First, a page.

WASHINGTON — The White House on Tuesday threatened to veto the first piece of legislation introduced in the Republican-controlled Senate, a bill approving the much-delayed Keystone XL oil pipeline.
The threat is expected to be the first in many confrontations over energy and environmental policy.
Hours after supporters of the bipartisan bill sponsored by all 54 Republicans and six Democrats announced its introduction, the White House said for the first time that President Barack Obama would veto it.
White House Press Secretary Josh Earnest said Tuesday he does not expect Obama would sign any Keystone legislation that reaches his desk. He said legislation should not undermine a "well-established" review process being run by the State Department or circumvent a lawsuit pending in Nebraska over the pipeline's route.
Bold Nebraska released a statement saying pipeline fighters have sent more than 750 eco-friendly Keystone XL "veto pens" to Obama with the inscription: "President Obama, This Machine Stops Pipelines. #NOKXL."
Tuesday afternoon, Bold Nebraska Director Jane Kleeb thanked Obama.
"Republicans' first order of business is to write a law for one foreign corporation," she said in a statement. "That is unacceptable and shows Republicans are not up to the job of governing. The presidential veto is both warranted and very welcomed news as it's one more day the Sandhills, the Ogallala Aquifer and property rights are protected."
The two main sponsors, Sen. Joe Manchin, D-W.Va., and Sen. John Hoeven, R-N.D., said Tuesday morning they had enough votes to overcome a filibuster of the bill but not a presidential veto. The House is expected to vote and pass a bill approving the $8 billion project, which was first proposed in 2008, on Friday.
"The Congress on a bipartisan basis is saying we are approving this project," said Hoeven, the chief Republican sponsor. He said if the president chooses to veto the bill, he will work to attach it to a broader energy package or must-pass spending bills.
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The bill is identical to one that failed to pass the Senate by a single vote in November, when Democrats were in control and Sen. Mary Landrieu of Louisiana pushed for a vote to save her Senate seat. She lost to Republican Rep. Bill Cassidy, who sponsored the successful House bill approving the pipeline.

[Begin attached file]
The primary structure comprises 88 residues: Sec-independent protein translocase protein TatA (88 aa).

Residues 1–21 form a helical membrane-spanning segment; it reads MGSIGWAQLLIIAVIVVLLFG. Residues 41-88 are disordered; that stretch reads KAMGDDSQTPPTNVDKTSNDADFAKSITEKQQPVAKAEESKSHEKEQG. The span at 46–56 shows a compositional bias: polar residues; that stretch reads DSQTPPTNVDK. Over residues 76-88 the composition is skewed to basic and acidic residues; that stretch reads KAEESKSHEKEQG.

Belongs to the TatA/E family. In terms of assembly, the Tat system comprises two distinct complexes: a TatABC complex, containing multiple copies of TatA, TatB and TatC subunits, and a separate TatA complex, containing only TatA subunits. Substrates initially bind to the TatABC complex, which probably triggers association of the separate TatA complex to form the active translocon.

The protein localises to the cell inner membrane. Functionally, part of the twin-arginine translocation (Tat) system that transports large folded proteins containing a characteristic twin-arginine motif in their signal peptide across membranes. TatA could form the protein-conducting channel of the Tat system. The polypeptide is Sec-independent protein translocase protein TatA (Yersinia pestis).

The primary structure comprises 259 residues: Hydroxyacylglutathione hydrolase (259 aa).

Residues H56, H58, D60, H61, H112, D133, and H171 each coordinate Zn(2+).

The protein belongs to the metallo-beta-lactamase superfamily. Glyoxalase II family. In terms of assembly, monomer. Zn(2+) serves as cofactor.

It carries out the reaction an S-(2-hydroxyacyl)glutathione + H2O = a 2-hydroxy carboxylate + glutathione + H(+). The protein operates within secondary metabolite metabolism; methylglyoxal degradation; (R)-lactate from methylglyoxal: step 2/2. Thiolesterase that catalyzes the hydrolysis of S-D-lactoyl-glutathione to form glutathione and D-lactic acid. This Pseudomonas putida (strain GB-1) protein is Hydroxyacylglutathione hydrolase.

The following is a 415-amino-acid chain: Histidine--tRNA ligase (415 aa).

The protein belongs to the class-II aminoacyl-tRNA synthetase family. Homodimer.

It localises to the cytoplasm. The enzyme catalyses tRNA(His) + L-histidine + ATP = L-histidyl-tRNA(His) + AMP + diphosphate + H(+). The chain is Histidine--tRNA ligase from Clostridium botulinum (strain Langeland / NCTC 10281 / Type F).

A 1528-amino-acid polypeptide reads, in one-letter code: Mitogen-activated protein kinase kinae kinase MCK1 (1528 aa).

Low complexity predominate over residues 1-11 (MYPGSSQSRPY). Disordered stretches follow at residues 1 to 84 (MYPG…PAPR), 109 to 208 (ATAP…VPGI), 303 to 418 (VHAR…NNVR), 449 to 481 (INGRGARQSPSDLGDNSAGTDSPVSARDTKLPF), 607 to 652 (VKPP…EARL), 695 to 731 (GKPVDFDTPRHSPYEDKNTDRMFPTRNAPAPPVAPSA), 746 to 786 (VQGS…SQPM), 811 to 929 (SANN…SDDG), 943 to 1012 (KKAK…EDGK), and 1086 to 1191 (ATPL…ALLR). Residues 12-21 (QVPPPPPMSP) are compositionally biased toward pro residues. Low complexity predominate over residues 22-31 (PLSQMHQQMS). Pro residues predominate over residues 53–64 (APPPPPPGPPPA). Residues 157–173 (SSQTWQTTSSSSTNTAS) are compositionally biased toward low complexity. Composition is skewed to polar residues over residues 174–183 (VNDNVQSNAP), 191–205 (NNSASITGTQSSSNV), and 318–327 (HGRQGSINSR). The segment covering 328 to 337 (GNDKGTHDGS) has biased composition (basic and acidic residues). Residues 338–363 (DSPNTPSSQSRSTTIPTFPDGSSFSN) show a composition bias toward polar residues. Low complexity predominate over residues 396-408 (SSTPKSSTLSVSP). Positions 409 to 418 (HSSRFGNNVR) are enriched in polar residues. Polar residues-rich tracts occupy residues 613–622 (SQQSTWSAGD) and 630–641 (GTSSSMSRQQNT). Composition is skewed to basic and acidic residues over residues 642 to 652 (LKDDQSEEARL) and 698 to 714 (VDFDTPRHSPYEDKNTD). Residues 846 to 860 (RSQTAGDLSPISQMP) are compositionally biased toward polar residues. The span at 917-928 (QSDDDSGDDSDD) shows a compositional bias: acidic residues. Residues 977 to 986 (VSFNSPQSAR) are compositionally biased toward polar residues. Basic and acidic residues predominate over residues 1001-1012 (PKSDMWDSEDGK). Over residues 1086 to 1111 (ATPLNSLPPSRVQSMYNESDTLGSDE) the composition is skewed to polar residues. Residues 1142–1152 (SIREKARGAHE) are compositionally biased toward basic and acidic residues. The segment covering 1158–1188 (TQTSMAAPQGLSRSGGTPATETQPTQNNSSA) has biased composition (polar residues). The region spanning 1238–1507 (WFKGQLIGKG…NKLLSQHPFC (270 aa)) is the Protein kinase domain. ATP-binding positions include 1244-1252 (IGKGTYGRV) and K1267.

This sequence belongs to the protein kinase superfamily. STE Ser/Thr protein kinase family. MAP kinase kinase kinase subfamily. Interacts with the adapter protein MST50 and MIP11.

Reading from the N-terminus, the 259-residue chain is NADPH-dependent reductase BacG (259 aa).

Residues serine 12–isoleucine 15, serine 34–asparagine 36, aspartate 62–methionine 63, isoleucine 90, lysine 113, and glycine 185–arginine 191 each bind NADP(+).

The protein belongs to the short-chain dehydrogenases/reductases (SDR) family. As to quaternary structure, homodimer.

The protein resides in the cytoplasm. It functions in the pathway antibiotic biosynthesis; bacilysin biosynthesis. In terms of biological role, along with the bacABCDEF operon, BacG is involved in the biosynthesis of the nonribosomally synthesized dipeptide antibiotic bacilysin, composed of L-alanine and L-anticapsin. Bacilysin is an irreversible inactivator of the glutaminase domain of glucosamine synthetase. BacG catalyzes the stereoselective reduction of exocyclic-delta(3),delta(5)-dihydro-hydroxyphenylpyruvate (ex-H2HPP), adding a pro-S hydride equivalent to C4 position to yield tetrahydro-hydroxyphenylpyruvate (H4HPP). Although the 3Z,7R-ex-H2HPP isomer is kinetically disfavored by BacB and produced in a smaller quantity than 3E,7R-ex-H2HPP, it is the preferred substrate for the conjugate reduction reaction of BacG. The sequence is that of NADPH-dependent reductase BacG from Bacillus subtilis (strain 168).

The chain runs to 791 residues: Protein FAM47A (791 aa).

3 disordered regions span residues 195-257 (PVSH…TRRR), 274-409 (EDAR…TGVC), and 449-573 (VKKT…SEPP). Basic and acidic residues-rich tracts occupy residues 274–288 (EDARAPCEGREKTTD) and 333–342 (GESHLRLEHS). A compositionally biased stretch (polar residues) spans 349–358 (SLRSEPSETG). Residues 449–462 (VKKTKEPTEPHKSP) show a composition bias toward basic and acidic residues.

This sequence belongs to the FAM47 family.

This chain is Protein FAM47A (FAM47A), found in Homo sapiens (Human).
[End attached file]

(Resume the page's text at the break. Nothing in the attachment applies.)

Now, the odds of passage are much improved with the Republican takeover of the Senate. The bill also will test Republicans' commitment to more open debate. Hoeven and Manchin said they welcomed additions to the bill, which they hoped would increase support.
In a letter to Democrats from their leadership obtained by the AP, Sen. Chuck Schumer of New York and Sen. Debbie Stabenow of Michigan said the Keystone bill was "the first opportunity to demonstrate that we will be united, energetic, and effective in offering amendments that create a clear contrast with the Republican majority."
Among the ideas suggested in the letter were measures to prohibit exporting the oil abroad, to ensure American iron, steel and other goods were used in the pipeline's construction and to match every job created by the pipeline with an investment in clean energy.
In recent months, Obama has been increasingly critical of the project, and has resisted prior efforts to fast-track the process. At his year-end news conference, Obama said the pipeline would benefit Canadian oil companies but would not be a huge benefit to American consumers, who are already seeing low prices at the pump thanks to oil prices, which on Monday dipped to a nearly six-year low and were sharply down again Tuesday.
In addition, the outcome of a Nebraska lawsuit over the route of the pipeline is still pending. Another challenge to the pipeline is being waged by a South Dakota tribe over renewal of an application for a permit.
The project by Calgary-based TransCanada would move tar sands oil from Canada 1,179 miles south to Gulf Coast refineries. Supporters say it would create jobs and ease American dependence on Middle East oil. A government environmental impact statement also predicted that a pipeline would result in less damage to the climate than moving the same oil by rail.
Critics argue that the drilling itself is environmentally harmful, and said much of the Canadian crude would be exported with little or no impact on America's drive to reduce oil imports, which have already been greatly reduced because of record U.S. oil production.